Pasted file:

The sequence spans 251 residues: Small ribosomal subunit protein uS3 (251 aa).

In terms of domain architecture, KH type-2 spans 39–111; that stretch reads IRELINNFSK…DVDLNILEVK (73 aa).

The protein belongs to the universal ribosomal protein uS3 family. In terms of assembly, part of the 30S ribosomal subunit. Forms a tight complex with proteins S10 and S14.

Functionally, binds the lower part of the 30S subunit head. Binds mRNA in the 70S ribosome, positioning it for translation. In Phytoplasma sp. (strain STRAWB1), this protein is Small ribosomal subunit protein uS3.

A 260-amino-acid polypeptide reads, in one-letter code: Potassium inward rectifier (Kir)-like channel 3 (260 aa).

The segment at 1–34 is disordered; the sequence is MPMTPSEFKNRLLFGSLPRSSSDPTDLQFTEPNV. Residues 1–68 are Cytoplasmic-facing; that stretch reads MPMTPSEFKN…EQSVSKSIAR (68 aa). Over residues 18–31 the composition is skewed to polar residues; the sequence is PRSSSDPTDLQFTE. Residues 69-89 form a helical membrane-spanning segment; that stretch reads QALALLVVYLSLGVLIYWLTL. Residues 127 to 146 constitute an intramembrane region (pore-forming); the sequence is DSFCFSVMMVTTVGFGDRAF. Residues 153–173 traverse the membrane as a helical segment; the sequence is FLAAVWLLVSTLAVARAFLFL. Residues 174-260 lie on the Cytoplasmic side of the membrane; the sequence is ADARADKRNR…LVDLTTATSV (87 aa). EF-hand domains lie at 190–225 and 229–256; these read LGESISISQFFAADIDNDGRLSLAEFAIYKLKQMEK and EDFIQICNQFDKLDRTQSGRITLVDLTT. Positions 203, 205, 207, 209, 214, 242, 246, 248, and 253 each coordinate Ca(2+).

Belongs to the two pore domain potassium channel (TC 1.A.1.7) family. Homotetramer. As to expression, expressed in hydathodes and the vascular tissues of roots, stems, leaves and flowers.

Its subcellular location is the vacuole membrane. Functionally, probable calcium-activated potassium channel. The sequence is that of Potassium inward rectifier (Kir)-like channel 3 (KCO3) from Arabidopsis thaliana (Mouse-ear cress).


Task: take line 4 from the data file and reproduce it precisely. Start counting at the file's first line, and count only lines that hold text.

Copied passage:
Functionally, binds the lower part of the 30S subunit head. Binds mRNA in the 70S ribosome, positioning it for translation. In Phytoplasma sp. (strain STRAWB1), this protein is Small ribosomal subunit protein uS3.